UT’s New Men’s Basketball Coach Wants to Bring the First NCAA Championship to his Alma Mater

Chris Beard, BA, ’95, has been back to Austin many times since his days as a student manager for Tom Penders’ Running Horns. But when you’re an opposing coach—Beard spent 10 years at Texas Tech as an assistant to Bob Knight and Pat Knight before eventually taking over the Red Raiders program—you’re really only focused on your players and the game. So it wasn’t until after UT made Beard its 25th men’s basketball head coach in April that he started to realize just how much Austin had changed.  

“I had to work really hard the other day to find a Texadelphia,” Beard says. “They used to be all over the place when I went to school here.” 

The 48-year-old coach eventually found his way to Brodie Lane, the site of the sandwich chain’s sole remaining Austin shop. He also found out firsthand that things are more or less the way they’ve always been at Matt’s El Rancho, except with even longer wait times. 

And one big thing is absolutely still the same: The Horns have yet to win an NCAA men’s basketball championship and haven’t made the Final Four since T.J. Ford and Rick Barnes got to New Orleans in 2003. It’s a vacuum that feels even bigger now that Baylor has become just the second Texas school to win a title. So now, for the first time in more than 40 years, UT is turning to one of its own. 

“Obviously, second place isn’t the goal here,” Beard says. “The responsibility of trying to get Texas not only back to Final Fours, but trying to get to that Monday night game and win some national championships here? Pretty easy to talk about. Very, very difficult to do. An exciting part of this job is that the expectations are so high. That’s something that I don’t shy away from.” 

“It’s always exciting to bring somebody back who has been a part of the school, and bleeds orange,” says University of Texas System Board of Regents Chairman Kevin Eltife, BBA ’81, Life Member, who was part of the discussions around hiring both Beard and football coach Steve Sarkisian. When UT Athletics Director Chris Del Conte told Eltife and UT President Jay Hartzell that he wasn’t sure if Beard would leave West Texas, Eltife told the AD, “He’s our guy. If at all possible, let’s try to get him.” 

Technically, Beard has been coaching at UT since before he even started as a freshman. A graduate of McCullough High School in The Woodlands, the teenage Beard made enough of an impression on Penders and his staff as an aspiring walk-on that they asked him to arrive in Austin early, for the program’s youth camps.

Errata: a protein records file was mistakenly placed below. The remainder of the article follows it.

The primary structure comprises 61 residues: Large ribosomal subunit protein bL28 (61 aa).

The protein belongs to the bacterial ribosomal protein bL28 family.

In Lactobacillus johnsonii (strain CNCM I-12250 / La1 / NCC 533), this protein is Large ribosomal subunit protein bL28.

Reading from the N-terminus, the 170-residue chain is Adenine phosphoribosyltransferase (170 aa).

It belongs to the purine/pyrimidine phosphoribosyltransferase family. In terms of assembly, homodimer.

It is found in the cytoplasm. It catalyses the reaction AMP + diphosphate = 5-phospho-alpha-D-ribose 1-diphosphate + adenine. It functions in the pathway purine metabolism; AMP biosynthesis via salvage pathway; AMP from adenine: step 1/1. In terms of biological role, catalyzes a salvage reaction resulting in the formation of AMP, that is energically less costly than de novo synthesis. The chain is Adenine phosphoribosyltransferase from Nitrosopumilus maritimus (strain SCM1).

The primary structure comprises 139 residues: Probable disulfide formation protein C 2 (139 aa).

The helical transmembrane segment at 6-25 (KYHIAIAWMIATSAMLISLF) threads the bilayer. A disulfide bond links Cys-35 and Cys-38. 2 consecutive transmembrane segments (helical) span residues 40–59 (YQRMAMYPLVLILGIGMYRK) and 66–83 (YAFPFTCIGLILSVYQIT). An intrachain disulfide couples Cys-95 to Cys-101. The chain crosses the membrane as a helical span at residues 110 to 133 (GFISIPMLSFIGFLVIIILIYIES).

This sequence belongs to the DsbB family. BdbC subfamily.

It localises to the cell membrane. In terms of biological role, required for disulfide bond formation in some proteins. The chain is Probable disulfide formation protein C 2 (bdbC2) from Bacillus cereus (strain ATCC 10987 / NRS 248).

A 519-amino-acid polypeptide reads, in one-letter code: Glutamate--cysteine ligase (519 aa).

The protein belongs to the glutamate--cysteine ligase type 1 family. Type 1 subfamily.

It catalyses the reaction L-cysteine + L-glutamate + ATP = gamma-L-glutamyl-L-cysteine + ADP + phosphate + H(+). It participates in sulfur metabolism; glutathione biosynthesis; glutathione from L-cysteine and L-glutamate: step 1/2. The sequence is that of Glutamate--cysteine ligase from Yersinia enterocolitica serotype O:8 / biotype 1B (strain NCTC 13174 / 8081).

“We put him with the younger kids, seven-year-olds through 10,” Penders says. “And Chris, it seemed like his team always won. And then he kept moving up, and eventually he coached the older kids. You could tell that he loved coaching and teaching.” 

“I had a vision of wanting to be around the best basketball,” Beard says. “At the time, Coach Penders had what in my eyes was the most successful Division I program in Texas, from the ‘BMW’ days [when the Horns were led by Lance Blanks, Travis Mays and Joey Wright] getting into the Roderick Anderson, Terrence Rencher, Reggie Freeman days.” 

Beard never did get on the court during his time as a UT undergraduate, but his four years as a manager—Penders actually prefers the term “student assistant”—put him on the coaching lifer’s path, including stops at Incarnate Word, Abilene Christian, Fort Scott (Kansas) Community College, and Seminole State (Oklahoma) Junior College. In between his Lubbock stints, he spent one year as a head coach in the ill-fated American Basketball Association before moving on to McMurry, Angelo State, and then the University of Arkansas at Little Rock, where his Trojans won the Sun Belt Conference and upset Purdue in the first round of the 2016 NCAA Tournament. At Tech, Beard’s unwavering commitment to defensive play got the Raiders to the Elite Eight in just his second season, then the championship game in Year 3, losing to Virginia. 

And now Beard is where he always imagined himself … and that doesn’t just mean Austin. “I didn’t get into this years ago to not be on this stage,” he says. “I tell the players all the time: Elite people know exactly what they want. And they’re not afraid or shy to say it.” 

Beard has made “uniting the Longhorn basketball family” (#UniteTheFamily) one of his watchwords, referring to former coaches and former players, to local fans and Texas Exes, and the current student body. Two of his assistants, Rodney Terry and Chris Ogden, have coached here before under Rick Barnes. Both left Division I head coaching jobs, at the University of Texas-El Paso and the University of Texas-Arlington, respectively, to come back and be part of this new era. 

And in addition to uniting the Longhorn family, Beard’s expanding it. He’s been joined in Austin by his fiancée, Randi Trew, who’s also a fellow coach—she most recently helmed the volleyball team at Frenship High near Lubbock. And while Beard’s oldest daughter, Avery, is at Columbia University, his middle daughter Ella, is an entering UT freshman. 

“That’s always been a ploy, to try to get one of my daughters to go to school wherever we’re coaching,” Beard says. “Selfishly, so I can spend a little bit more time with them.” Next up, 14 year-old Margo, who still lives in Abilene with her mother. “So it’s early recruiting, trying to get her to be a Longhorn.”

Credits: Courtesy of Texas Athletics


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